B) If he deliberately misses Good, then the chances of survival od Good, Bad and Ugly are as follows
p(Good survival) = p(Bad misses Good)*p(Good hits Bad)*p(Ugly misses Good) = 1/2*1*2/3 = 1/3
p(Bad survival) = p(Bad Hits Good)*p(Bad wins duel with Ugly, with Ugly starting first) = 1/2*1/2 = 1/4
p(Ugly survival) = 1-1/3-1/4 = 5/12

Since 5/12 is greater than 1/4, Ugly would choose to go with the strategy of deliberately missing the first shot. Once A misses the first shot, the probability of each survival are as given in option B
Chances of Good survival = 1/3
Chances of Bad survival = 1/4
Chances of Ugly survival = 5/12

The trick in this question is that the best has the least chance of survival. Note that the probabilities would have been the same if Bad had started. But the probabilities would change if Good had started.

Hope you enjoyed wracking the brains

Friday, September 14, 2007

Problem 7 - Hit or get hit

Hey guys,

CAT Math is tricky and evolves every year. So here is an interesting problem for the weekend that will test your rational thinking apart from the basics of probability.

I am sure that most of you have see one of the all time best movies, "The good, the bad and the ugly" starring Clint Eastwood, Lee Van Cleef and Elli Wallach and remember the last scene of the movie where they have a 3 men duel.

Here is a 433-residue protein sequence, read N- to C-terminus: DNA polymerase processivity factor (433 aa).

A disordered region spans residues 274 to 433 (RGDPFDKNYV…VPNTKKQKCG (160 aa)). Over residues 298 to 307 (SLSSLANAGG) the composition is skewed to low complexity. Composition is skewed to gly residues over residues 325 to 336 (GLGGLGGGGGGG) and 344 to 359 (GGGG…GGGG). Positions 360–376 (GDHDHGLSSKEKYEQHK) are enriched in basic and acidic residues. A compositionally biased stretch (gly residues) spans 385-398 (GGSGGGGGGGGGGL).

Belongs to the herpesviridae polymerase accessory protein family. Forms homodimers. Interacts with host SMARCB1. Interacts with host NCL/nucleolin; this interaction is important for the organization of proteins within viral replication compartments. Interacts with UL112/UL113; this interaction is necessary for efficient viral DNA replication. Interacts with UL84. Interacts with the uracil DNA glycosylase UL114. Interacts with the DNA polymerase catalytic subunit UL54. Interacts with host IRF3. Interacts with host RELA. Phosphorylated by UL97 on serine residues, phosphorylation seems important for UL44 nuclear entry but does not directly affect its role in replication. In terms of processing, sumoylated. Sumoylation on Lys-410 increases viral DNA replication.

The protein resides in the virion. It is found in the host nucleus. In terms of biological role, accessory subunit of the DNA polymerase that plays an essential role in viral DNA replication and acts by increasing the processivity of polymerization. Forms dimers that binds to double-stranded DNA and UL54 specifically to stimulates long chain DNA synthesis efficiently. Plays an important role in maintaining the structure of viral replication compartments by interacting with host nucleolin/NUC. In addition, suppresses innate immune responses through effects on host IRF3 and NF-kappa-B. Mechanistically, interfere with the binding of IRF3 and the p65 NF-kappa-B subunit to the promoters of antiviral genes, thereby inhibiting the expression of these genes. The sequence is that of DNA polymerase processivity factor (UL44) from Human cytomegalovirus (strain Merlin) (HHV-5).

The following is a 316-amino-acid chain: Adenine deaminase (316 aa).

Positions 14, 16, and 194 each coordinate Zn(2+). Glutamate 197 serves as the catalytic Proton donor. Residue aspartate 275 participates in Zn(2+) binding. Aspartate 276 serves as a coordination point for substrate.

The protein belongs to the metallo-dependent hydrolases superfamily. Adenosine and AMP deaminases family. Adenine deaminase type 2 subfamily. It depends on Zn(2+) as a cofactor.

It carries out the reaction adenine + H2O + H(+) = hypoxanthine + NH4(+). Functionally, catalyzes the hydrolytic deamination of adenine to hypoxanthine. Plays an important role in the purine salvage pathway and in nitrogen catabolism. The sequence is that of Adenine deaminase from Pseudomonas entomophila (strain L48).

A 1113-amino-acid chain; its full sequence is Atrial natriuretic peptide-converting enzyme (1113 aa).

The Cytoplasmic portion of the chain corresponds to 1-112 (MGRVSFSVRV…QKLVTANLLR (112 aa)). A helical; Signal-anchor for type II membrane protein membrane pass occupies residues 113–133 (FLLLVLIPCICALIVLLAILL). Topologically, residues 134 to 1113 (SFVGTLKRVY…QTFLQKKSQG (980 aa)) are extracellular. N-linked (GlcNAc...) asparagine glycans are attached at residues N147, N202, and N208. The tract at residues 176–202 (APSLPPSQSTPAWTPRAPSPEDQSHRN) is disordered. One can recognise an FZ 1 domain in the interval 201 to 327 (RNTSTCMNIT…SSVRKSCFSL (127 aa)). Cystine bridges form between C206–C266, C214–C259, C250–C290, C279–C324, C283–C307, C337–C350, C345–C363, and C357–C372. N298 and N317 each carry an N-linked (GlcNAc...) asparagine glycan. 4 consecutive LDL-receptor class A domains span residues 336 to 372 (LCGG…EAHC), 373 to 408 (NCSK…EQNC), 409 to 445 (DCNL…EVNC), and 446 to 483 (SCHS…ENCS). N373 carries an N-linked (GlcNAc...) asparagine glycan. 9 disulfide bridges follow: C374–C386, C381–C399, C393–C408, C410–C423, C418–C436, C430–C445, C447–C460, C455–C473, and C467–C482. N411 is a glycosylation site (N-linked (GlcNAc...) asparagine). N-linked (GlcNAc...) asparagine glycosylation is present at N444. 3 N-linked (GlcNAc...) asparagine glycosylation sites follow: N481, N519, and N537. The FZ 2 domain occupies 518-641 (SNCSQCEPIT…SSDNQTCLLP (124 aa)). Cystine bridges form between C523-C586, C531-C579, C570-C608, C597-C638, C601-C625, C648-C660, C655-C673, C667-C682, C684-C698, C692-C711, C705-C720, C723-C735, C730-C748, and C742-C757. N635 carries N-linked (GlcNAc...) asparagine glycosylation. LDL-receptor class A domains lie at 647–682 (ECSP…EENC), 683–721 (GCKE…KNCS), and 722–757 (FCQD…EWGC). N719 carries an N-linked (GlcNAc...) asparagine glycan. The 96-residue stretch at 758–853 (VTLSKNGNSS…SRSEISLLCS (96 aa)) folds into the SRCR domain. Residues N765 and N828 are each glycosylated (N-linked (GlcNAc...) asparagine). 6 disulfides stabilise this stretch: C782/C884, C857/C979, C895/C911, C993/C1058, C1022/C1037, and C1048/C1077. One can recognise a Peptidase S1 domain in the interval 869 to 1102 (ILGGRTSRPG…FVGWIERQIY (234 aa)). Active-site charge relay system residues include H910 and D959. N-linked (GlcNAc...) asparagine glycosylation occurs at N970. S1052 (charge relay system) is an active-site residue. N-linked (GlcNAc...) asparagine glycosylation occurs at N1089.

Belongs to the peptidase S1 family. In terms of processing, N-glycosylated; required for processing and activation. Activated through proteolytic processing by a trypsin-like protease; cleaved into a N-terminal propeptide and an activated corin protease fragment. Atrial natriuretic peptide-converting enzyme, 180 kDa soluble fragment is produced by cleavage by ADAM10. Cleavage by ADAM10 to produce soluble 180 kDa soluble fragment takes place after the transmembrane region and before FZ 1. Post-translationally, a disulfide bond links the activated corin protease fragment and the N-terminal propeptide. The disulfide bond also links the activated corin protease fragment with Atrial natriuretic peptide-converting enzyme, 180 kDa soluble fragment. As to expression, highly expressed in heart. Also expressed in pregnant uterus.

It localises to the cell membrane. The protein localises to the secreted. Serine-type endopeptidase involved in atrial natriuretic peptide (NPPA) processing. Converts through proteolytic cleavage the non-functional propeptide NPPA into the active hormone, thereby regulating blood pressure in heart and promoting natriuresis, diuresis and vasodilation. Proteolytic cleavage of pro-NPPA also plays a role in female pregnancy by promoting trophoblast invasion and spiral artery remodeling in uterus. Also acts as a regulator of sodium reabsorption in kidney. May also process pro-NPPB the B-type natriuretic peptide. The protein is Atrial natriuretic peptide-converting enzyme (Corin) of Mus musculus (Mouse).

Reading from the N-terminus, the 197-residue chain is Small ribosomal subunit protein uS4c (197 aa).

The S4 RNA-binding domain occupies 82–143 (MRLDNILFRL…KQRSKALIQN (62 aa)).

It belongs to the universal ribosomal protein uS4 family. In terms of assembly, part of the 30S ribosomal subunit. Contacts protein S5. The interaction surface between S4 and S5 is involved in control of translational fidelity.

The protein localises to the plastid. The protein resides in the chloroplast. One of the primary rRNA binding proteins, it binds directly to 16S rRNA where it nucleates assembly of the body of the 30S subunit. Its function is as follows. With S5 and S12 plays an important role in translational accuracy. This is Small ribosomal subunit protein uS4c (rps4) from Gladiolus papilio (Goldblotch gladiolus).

Three people Good, Bad, and Ugly are playing a 'shooting at each other' game. Shooting attempts rotate cyclically Ugly first, Bad second, Good next and the order repeats. Ugly has 1/3 chance of hitting his target, Bad has 1/2 and Good has 1. A hit means that the target person gets killed and the person hit drops out.
What is the probability of survival for each of them under a rational strategy? They are also allowed to deliberately miss.

Note: Think of what is a rational strategy first

Click here for the answer

Wednesday, September 12, 2007

How to track this blog


With many people visiting the blog, I thought that I shud post this old post of mine once again so that people can track what is happening on the blog in better ways than coming on the blog often and checking for updates

1. Join the Google CatFundae egroup at By this you get emails on all the comments posted by the people on the blog. Gmail ID is not necessary.